La Dage said these faculty and staff mentors can normalize the experiences of Penn State Altoona’s first-generation college students. They can foster a community where first-gens feel seen and understood, make connections, and build a network of those dedicated to first-generation success.

Erin Shumac, a student success advocate at Penn State Altoona, said she was excited to learn about and join Tri-Alpha. She said she saw it as a wonderful opportunity to highlight the first-generation identity in a positive light and provided opportunities to collaborate, aspire and celebrate with likeminded individuals.

“I'd be honored for students to see me as someone who is approachable and committed to traveling on their educational journey with them as long as they'd need or like," Shumac said. "By having intentional communication with our first-gen students, we can get to know their unique challenges, nourish their gifts and talents and sincerely applaud their accomplishments.”

Ron Darbeau, Penn State Altoona chancellor, was inducted into the society himself, but also addressed other inductees, specifically students. He pointed out that being a Tri-Alpha member is more than something to put on a resume later: It identifies them to potential employers and other professionals as people of superior academic ability and commitment.

“Do not underestimate the importance of this on your life," Darbeau said. "A college degree opens doors, and, when those doors are stubborn, a college degree will knock them down. What you do, you do for yourself, but by God, there are troves of people waiting to be inspired by you. What you do matters.”

That message hit home for Jadie Pensyl, a senior majoring in communications with a minor in entrepreneurship. One of the biggest motivators for going to and getting through college is her younger sister. “Coming from a family where no one went to college and the passing of my mother, I really thought I could be a good role model for my little sister by going to college and setting the standards. I think I have because she says she wants to go to college, and she’s only 14. It’s wonderful to see that I’ve been a good influence on her.”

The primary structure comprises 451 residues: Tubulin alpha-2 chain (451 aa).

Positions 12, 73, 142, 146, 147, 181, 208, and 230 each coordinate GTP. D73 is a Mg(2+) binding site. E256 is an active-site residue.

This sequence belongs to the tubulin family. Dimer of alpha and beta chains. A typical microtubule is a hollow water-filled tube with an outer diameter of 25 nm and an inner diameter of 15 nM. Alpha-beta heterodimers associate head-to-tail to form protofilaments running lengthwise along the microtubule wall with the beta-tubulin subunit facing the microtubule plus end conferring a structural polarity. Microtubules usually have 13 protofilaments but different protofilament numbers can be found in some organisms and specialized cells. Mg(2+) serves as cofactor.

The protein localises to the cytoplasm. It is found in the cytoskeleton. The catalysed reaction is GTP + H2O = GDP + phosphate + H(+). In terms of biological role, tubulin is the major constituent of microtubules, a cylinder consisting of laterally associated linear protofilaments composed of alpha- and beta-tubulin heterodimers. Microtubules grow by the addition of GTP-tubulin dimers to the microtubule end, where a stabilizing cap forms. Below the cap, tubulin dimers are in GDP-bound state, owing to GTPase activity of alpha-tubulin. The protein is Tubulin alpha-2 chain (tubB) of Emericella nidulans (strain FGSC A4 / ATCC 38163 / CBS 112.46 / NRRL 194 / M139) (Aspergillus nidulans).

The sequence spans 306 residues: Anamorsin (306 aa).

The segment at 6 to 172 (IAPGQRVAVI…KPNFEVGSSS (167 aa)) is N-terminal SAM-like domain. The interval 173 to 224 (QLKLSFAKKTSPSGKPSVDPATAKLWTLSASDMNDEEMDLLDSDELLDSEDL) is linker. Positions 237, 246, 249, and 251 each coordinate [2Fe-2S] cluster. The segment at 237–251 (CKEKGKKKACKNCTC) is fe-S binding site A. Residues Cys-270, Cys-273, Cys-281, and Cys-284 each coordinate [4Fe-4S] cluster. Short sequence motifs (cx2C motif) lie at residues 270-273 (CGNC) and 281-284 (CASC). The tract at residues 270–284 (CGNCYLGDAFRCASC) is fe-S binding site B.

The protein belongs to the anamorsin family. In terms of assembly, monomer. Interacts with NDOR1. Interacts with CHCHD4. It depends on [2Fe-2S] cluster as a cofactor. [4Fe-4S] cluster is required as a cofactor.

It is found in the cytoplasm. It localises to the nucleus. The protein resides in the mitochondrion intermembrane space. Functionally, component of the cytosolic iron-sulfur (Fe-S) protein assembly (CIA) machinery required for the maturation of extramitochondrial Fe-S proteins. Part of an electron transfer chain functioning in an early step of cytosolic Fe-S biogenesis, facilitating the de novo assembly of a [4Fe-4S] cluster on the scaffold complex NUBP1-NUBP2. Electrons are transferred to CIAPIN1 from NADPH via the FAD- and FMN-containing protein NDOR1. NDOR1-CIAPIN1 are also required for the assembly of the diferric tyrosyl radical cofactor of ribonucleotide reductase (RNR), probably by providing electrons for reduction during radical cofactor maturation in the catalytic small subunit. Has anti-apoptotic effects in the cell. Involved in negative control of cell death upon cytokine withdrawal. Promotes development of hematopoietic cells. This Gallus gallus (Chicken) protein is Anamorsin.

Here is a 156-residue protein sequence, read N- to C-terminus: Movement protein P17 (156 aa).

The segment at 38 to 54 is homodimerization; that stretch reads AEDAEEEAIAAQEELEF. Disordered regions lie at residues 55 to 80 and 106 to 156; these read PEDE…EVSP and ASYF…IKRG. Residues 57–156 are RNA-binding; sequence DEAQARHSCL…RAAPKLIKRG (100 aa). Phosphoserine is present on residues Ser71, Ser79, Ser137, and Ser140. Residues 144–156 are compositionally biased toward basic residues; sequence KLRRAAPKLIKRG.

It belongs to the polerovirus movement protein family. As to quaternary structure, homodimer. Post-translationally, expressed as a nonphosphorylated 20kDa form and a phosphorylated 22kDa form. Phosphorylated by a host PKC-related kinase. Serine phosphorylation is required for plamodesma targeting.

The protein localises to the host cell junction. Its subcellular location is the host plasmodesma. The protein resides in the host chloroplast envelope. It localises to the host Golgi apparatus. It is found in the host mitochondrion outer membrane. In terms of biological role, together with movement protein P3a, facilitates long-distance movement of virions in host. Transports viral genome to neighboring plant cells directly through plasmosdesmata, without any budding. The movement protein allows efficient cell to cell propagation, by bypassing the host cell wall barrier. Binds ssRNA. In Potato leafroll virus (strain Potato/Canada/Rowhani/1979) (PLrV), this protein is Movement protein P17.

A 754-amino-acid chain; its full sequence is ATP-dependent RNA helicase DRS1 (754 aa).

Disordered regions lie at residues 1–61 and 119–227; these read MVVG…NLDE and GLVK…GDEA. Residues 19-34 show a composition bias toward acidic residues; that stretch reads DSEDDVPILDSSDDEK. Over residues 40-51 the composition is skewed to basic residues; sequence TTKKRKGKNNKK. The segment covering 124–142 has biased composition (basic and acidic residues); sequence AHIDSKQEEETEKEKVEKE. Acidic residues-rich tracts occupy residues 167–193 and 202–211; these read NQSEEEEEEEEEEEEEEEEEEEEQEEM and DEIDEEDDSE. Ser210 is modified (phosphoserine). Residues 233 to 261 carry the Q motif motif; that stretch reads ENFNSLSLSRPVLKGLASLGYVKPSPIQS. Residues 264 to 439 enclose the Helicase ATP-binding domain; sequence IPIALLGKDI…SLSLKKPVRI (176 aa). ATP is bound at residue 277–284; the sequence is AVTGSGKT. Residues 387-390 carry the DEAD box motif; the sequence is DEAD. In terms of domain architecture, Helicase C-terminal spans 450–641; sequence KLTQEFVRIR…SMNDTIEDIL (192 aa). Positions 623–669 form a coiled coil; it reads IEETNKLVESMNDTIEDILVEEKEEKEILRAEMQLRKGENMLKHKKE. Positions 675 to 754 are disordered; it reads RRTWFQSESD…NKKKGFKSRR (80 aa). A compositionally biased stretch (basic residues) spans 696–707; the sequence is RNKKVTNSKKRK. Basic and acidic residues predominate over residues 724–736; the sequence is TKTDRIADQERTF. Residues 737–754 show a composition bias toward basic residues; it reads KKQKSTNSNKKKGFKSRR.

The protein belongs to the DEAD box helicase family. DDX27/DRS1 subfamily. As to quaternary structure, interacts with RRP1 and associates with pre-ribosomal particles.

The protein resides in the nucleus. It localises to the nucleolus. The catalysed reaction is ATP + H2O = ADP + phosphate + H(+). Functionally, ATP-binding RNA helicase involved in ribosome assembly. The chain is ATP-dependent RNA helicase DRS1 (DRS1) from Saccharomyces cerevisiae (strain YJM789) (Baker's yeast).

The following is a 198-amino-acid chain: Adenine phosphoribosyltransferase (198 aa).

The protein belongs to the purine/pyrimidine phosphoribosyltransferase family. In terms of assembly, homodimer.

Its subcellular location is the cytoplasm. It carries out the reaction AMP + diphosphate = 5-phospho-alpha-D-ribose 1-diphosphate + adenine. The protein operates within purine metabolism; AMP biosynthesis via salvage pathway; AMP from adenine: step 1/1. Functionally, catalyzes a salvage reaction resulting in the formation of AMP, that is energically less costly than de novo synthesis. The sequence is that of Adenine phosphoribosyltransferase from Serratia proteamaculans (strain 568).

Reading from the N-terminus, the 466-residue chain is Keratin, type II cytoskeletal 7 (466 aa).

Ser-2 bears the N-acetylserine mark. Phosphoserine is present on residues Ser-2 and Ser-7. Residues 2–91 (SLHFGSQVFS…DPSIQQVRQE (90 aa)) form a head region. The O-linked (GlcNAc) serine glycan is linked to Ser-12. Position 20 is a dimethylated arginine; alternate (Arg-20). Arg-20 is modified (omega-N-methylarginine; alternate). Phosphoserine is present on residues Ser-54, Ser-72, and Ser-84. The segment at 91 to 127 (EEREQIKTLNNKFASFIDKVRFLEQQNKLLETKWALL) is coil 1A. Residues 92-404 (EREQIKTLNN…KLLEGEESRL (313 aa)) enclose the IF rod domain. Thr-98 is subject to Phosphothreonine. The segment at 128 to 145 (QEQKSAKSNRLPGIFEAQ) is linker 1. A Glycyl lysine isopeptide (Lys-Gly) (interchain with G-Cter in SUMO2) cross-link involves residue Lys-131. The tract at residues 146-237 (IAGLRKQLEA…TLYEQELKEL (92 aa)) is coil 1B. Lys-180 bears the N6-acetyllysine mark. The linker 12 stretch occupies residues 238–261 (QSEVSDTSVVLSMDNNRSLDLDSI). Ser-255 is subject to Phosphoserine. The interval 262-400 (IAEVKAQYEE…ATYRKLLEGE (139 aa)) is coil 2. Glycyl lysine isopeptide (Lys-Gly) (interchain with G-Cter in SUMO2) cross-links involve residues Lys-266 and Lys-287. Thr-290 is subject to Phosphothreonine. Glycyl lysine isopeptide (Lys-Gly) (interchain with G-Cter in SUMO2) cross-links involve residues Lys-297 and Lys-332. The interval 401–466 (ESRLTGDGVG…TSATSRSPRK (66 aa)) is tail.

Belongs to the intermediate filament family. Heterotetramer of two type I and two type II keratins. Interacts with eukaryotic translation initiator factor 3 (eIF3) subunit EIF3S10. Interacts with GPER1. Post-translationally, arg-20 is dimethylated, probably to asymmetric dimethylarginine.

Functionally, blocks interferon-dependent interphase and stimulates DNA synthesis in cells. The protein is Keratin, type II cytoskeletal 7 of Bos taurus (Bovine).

Sierra Snigier graduated from Penn State Altoona in 2020, and she was the first in her family to earn a college degree. She currently works as a marketing assistant in her hometown city of Seaford, Delaware.

She encouraged her fellow first-generation students to get involved in campus clubs and organizations that can lead to a world of networking, scholarships, internships and opportunities.

But above all, she said, “Be proud you’re there. You have an impact.”

“This is a tough road to hoe,” Darbeau told students at the induction ceremony. “It takes a lot to be first and not a single one of you is devoid of the mind set or skill to do this and do it well. You are not alone, and we will remind you of the power and the potency you have. I am proud of each and every one of you for being brave enough, being inspired enough to walk this journey.”

Penn State Altoona will open membership to alumni beginning this fall, and induction ceremonies will be held each semester.

Penn State Altoona Tri-Alpha Induction Ceremony

On Thursday, April 4, Penn State Altoona hosted the inaugural induction ceremony of the Theta Chi chapter of Alpha Alpha Alpha, an honor society for first-generation college students.